Frank William Boreham 1871-1959

Frank William Boreham 1871-1959
A photo F W Boreham took of himself in 1911

Tuesday, September 25, 2007

Boreham on Conducting One’s Own Funeral

MARK TWAIN more than once makes merry at the lugubrious and fantastic conception of a man mourning at his own funeral. In these passages the genial humorist is not at his best.

He misses the true inwardness of things. There is nothing in actual experience more common and nothing more pathetic than for a man to occupy the position of chief mourner at his own burial.

We have often read the touching records of missionaries on the islands, who are compelled to act as grave-diggers and chaplains at the funerals of their own wives and children. And quite recently we heard of a stricken and lonely woman, in an ocean solitude, who was called to nerve herself to perform the same melancholy offices at the burial of her husband.

But life holds an even deeper pathos. It is the tragic experience of every manwho rightly reads the riddle of life to preside, perhaps more than once, at his own obsequies. He looks tearfully down upon the plate upon which his own name and age are inscribed, and says, deliberately and bravely, ‘Ashes to ashes, dust to dust.’

Lord Dufferin has told us that he owes his very life to a vivid dream in the course of which he seemed to be a mourner at his own funeral. Many a man owes far more than life itself not to a mere dream, but to the actual experience…

That is a great story which Professor Herkless tells us in his Life of Francis d'Assisi. On the one hand Francis longed to be a friar and to dedicate himself to poverty and pilgrimage. On the other hand he loved a sweet and noble and gracious woman. He wrestled with his alternatives, and at length, through an agony of tears, he chose the cloak and the cowl.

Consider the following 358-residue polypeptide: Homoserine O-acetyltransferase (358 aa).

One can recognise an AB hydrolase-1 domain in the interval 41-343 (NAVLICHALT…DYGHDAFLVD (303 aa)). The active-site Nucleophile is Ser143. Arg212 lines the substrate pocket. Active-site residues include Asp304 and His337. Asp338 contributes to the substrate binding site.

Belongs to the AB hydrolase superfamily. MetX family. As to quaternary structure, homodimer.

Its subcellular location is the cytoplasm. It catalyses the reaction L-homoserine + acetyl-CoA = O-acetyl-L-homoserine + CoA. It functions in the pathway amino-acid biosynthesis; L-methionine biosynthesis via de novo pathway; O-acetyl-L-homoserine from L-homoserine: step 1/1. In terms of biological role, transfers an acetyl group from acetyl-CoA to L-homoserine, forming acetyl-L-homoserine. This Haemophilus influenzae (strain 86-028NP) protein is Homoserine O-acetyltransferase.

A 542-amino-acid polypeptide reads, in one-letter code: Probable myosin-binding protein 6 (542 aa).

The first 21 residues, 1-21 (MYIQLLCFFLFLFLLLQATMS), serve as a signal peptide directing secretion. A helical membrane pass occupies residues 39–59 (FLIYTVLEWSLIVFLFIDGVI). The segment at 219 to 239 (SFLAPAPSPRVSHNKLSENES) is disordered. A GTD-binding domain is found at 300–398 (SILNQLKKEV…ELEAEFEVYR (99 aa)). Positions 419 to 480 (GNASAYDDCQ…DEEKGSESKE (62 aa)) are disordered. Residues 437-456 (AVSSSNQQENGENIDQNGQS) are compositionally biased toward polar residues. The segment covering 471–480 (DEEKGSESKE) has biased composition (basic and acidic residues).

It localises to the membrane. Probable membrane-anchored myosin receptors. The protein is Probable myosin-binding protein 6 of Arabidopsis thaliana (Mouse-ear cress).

But still the lovely face haunted him by cloister and by shrine. And one radiant moonlit night, when the earth was wrapped in snow, the brethren of the monastery saw him rise at dead of night. He went out into the grounds, and, in the silvery moonlight, fashioned, out of the snow, images of wife and children and servants. He arranged them in a circle, and sat with them, and, giving rein to his fancy, tasted for one delicious hour the ecstasies of hearth and home, the joys of life and love. Then, solemnly rising, he kissed them all a tearful and a final farewell, renounced such raptures for ever, and re-entered the convent. That night Francis the friar buried himself. He read his own funeral service. He had made his choice; and, in order that his life might not be clogged by the haunting images of dead possibilities, the man who had decided to be a friar buried everything except the friar….

We have all read the affecting and informing and heart-searching correspondence of Dr. Marcus Dods. No man sounded the very depths of life's innermost experiences more terribly than did he. He felt called to be a minister. He buried every other inclination and possibility. Then came years of neglect and rejection. No congregation would call him. But, with a courage never excelled on a battle-field, he held on. He looked wistfully at the graves in which he had buried his earlier fancies. But he would allow no resurrection. And at last came recognition and reward. And out of that agonizing experience he wrote on the economy of life, and he deserves to be listened to with bated breath, ‘Every man,’ the doctor says, ‘as he grows into life, finds he must employ such an economy on his own account. He is pressed to occupy positions or to engage in work which will prevent him from achieving the purpose for which nature has fitted him. He is offered promotion which seems attractive and has its advantages; but he declines it, because it would divert him from his chosen aim.

Continually people spoil their life by want of concentration. They are greatly tempted to do so, for the public foolishly concludes that, because a person does one thing well, they can do everything well; and the one who has written a good history is straightway asked to sit in Parliament, or the person whose scholarship and piety have been conspicuous is offered preferment which calls for the exercise of wholly different qualities.

F W Boreham, ‘On Conducting One’s Own Funeral’, The Luggage of Life (London: Charles H Kelly, 1912), 209-214.